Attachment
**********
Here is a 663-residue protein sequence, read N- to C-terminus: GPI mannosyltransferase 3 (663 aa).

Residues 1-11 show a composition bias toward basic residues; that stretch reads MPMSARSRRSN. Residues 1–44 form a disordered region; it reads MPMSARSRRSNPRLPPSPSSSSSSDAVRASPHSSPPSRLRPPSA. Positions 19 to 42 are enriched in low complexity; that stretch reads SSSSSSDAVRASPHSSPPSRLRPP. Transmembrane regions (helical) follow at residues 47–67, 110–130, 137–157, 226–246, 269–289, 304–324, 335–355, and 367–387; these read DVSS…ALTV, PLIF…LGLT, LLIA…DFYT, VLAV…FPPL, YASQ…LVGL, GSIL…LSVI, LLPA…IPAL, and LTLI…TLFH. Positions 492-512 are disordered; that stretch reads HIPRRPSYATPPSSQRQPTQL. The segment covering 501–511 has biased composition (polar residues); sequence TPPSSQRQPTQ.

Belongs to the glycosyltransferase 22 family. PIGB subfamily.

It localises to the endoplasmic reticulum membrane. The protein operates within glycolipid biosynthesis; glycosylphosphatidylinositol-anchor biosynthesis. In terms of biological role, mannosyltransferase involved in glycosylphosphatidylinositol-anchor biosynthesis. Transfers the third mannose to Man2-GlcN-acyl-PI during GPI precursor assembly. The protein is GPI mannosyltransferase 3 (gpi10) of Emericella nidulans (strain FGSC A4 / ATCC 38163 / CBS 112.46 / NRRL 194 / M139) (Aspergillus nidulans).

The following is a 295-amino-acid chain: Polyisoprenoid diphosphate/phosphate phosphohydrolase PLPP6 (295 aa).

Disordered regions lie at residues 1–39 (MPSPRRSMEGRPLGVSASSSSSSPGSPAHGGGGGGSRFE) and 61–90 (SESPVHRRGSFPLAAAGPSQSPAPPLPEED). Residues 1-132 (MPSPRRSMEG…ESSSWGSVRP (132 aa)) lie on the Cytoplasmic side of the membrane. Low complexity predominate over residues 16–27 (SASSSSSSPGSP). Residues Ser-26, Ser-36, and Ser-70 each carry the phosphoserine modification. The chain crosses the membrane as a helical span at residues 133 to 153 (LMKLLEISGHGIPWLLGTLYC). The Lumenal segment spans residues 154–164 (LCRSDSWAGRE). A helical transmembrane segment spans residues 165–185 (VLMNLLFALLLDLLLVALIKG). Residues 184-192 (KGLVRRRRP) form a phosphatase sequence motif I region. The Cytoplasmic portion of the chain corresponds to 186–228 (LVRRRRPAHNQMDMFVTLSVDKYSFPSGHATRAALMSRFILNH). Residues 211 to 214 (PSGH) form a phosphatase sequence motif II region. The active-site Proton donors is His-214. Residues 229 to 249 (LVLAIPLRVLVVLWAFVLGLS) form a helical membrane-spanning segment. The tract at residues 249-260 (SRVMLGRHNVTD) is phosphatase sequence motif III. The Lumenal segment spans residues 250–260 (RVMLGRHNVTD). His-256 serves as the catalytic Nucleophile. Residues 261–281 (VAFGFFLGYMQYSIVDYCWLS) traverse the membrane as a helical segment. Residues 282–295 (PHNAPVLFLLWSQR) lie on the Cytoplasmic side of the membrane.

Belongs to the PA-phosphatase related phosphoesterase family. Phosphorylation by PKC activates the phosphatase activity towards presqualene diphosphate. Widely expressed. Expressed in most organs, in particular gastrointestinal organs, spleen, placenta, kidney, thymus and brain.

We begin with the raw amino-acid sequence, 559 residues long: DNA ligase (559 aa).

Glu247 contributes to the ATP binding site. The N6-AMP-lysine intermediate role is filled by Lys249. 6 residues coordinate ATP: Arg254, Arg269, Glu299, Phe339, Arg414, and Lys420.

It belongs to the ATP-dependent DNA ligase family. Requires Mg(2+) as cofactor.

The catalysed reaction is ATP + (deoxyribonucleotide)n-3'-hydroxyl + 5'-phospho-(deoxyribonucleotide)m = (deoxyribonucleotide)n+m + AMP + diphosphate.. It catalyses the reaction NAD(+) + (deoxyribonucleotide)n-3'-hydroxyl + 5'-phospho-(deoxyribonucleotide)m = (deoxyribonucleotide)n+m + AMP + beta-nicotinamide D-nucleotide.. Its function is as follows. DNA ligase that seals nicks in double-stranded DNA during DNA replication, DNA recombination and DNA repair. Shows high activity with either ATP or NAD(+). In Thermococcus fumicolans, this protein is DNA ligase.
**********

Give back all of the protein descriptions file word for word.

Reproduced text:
Here is a 663-residue protein sequence, read N- to C-terminus: GPI mannosyltransferase 3 (663 aa).

Residues 1-11 show a composition bias toward basic residues; that stretch reads MPMSARSRRSN. Residues 1–44 form a disordered region; it reads MPMSARSRRSNPRLPPSPSSSSSSDAVRASPHSSPPSRLRPPSA. Positions 19 to 42 are enriched in low complexity; that stretch reads SSSSSSDAVRASPHSSPPSRLRPP. Transmembrane regions (helical) follow at residues 47–67, 110–130, 137–157, 226–246, 269–289, 304–324, 335–355, and 367–387; these read DVSS…ALTV, PLIF…LGLT, LLIA…DFYT, VLAV…FPPL, YASQ…LVGL, GSIL…LSVI, LLPA…IPAL, and LTLI…TLFH. Positions 492-512 are disordered; that stretch reads HIPRRPSYATPPSSQRQPTQL. The segment covering 501–511 has biased composition (polar residues); sequence TPPSSQRQPTQ.

Belongs to the glycosyltransferase 22 family. PIGB subfamily.

It localises to the endoplasmic reticulum membrane. The protein operates within glycolipid biosynthesis; glycosylphosphatidylinositol-anchor biosynthesis. In terms of biological role, mannosyltransferase involved in glycosylphosphatidylinositol-anchor biosynthesis. Transfers the third mannose to Man2-GlcN-acyl-PI during GPI precursor assembly. The protein is GPI mannosyltransferase 3 (gpi10) of Emericella nidulans (strain FGSC A4 / ATCC 38163 / CBS 112.46 / NRRL 194 / M139) (Aspergillus nidulans).

The following is a 295-amino-acid chain: Polyisoprenoid diphosphate/phosphate phosphohydrolase PLPP6 (295 aa).

Disordered regions lie at residues 1–39 (MPSPRRSMEGRPLGVSASSSSSSPGSPAHGGGGGGSRFE) and 61–90 (SESPVHRRGSFPLAAAGPSQSPAPPLPEED). Residues 1-132 (MPSPRRSMEG…ESSSWGSVRP (132 aa)) lie on the Cytoplasmic side of the membrane. Low complexity predominate over residues 16–27 (SASSSSSSPGSP). Residues Ser-26, Ser-36, and Ser-70 each carry the phosphoserine modification. The chain crosses the membrane as a helical span at residues 133 to 153 (LMKLLEISGHGIPWLLGTLYC). The Lumenal segment spans residues 154–164 (LCRSDSWAGRE). A helical transmembrane segment spans residues 165–185 (VLMNLLFALLLDLLLVALIKG). Residues 184-192 (KGLVRRRRP) form a phosphatase sequence motif I region. The Cytoplasmic portion of the chain corresponds to 186–228 (LVRRRRPAHNQMDMFVTLSVDKYSFPSGHATRAALMSRFILNH). Residues 211 to 214 (PSGH) form a phosphatase sequence motif II region. The active-site Proton donors is His-214. Residues 229 to 249 (LVLAIPLRVLVVLWAFVLGLS) form a helical membrane-spanning segment. The tract at residues 249-260 (SRVMLGRHNVTD) is phosphatase sequence motif III. The Lumenal segment spans residues 250–260 (RVMLGRHNVTD). His-256 serves as the catalytic Nucleophile. Residues 261–281 (VAFGFFLGYMQYSIVDYCWLS) traverse the membrane as a helical segment. Residues 282–295 (PHNAPVLFLLWSQR) lie on the Cytoplasmic side of the membrane.

Belongs to the PA-phosphatase related phosphoesterase family. Phosphorylation by PKC activates the phosphatase activity towards presqualene diphosphate. Widely expressed. Expressed in most organs, in particular gastrointestinal organs, spleen, placenta, kidney, thymus and brain.

We begin with the raw amino-acid sequence, 559 residues long: DNA ligase (559 aa).

Glu247 contributes to the ATP binding site. The N6-AMP-lysine intermediate role is filled by Lys249. 6 residues coordinate ATP: Arg254, Arg269, Glu299, Phe339, Arg414, and Lys420.

It belongs to the ATP-dependent DNA ligase family. Requires Mg(2+) as cofactor.

The catalysed reaction is ATP + (deoxyribonucleotide)n-3'-hydroxyl + 5'-phospho-(deoxyribonucleotide)m = (deoxyribonucleotide)n+m + AMP + diphosphate.. It catalyses the reaction NAD(+) + (deoxyribonucleotide)n-3'-hydroxyl + 5'-phospho-(deoxyribonucleotide)m = (deoxyribonucleotide)n+m + AMP + beta-nicotinamide D-nucleotide.. Its function is as follows. DNA ligase that seals nicks in double-stranded DNA during DNA replication, DNA recombination and DNA repair. Shows high activity with either ATP or NAD(+). In Thermococcus fumicolans, this protein is DNA ligase.